- The Washington Times - Wednesday, December 21, 2005

A Prince George’s County grand jury indicted a former county official and an Upper Marlboro accountant yesterday on charges of conspiracy, bribery and felony theft in a $250,000 shakedown of a county contractor.

Robert L. Thomas, former deputy director of Prince George’s County Department of Central Services, and accountant Paul L. Wright are accused of soliciting the $250,000 bribe to award a contract to install security systems at two county government buildings.

However, Prince George’s County Executive Jack B. Johnson criticized the six-month grand jury probe and the “ineptitude” of prosecutors led by Maryland State Prosecutor Robert A. Rohrbaugh, whose office’s sole responsibility is to investigate government corruption in the state.

The county executive said Mr. Rohrbaugh improperly extended the investigation to areas “that had nothing to do with these little bribes.”

“The prosecutor just went on a fishing expedition beyond any facts,” he said. “He went and he dragged my entire staff before the grand jury, allowed the insinuation that there was corruption in my government.”

Mr. Johnson, a former state’s attorney for the county, said he was not challenging the grand jury’s findings. He insisted, however, that his administration was free of corruption.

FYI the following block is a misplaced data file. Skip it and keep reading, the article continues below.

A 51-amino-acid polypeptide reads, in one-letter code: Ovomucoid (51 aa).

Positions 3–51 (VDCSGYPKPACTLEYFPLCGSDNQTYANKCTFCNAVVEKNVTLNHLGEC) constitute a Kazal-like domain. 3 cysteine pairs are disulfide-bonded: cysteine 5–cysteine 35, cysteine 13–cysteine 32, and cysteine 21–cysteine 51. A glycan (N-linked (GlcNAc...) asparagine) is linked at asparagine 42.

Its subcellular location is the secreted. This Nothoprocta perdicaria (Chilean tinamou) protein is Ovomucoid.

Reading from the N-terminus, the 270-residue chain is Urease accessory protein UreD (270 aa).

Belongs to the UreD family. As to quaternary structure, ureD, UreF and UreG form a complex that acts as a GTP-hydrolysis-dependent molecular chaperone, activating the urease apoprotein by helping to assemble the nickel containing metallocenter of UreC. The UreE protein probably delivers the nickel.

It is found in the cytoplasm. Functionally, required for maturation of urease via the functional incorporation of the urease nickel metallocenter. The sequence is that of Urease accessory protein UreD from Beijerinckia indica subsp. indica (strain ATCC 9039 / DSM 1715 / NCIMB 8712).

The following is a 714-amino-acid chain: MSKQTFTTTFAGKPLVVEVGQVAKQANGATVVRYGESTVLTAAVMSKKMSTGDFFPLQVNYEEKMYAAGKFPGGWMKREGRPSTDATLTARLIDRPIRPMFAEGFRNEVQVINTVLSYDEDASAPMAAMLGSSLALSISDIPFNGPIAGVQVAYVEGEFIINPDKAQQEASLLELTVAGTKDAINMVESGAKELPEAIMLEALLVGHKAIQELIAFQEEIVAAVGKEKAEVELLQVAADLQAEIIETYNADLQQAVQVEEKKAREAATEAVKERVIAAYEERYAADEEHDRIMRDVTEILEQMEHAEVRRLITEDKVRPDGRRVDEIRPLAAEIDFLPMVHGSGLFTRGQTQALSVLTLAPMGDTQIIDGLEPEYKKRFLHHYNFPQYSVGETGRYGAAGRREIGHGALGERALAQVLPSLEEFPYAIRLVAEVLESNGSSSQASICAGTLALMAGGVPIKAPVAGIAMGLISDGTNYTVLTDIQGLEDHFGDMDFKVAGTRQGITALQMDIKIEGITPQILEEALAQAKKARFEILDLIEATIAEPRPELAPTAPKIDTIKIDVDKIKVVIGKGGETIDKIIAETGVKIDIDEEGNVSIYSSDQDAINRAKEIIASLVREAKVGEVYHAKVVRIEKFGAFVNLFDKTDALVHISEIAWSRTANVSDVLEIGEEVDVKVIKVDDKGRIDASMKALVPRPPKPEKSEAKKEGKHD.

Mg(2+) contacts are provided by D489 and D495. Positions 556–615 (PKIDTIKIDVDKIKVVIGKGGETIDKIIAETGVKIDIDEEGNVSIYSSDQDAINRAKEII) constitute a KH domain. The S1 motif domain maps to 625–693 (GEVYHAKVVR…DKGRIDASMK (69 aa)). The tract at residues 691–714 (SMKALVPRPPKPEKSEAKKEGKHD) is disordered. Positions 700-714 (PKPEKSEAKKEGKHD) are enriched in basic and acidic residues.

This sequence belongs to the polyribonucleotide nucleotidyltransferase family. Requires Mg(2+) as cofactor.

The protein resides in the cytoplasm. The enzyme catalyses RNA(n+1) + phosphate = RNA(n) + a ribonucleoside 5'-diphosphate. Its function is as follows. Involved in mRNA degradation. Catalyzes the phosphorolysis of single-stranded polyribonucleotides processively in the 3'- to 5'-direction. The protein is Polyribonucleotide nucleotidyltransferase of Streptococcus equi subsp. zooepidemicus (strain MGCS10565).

When told of Mr. Johnson’s remarks, Mr. Rohrbaugh declined to respond.

He did say the investigation is continuing.

The three-count indictment also named as a co-conspirator Robert L. Isom, a former deputy director of the county’s Environmental Resources Department and a one-time candidate for County Council. He was not charged.

Isom, 69, pleaded guilty in September to conspiring to soliciting the bribe last year from Interior Systems Inc., a D.C. firm that was designated as a minority subcontractor for ADT/Tyco to provide the security systems.

According to court documents, Isom worked in concert with Mr. Thomas and Mr. Wright to extract the bribe, which was to be repaid to the company through contract change orders.

Isom is scheduled for sentencing Jan. 26. His plea agreement stipulated that he will be sentenced to two years in prison, with one year suspended, and a $5,000 fine.

The trial of Mr. Thomas, 63, and Mr. Wright, 52, is expected to begin early next year.

They face up to 12 years in prison and a $5,000 fine for each count of bribery and conspiracy. The charge of felony theft could bring them 15 years in prison and a $5,000 fine.

The bribery scandal rocked the county government in May when investigators seized files and computers from the offices of Isom and Mr. Thomas.

Mr. Johnson fired Isom, who earned $93,303 a year. Mr. Thomas quit his $103,530-a-year job several weeks before the raid.

The probe added to the county’s corruption pains, coming on the heels of accusations that public schools Chief Executive Officer Andre J. Hornsby had steered a million-dollar contract to a company that employed his live-in girlfriend.

Mr. Hornsby resigned from the $250,000-a-year job in May amid an FBI investigation into the deal and before an outside audit that largely substantiated accusations of misconduct.



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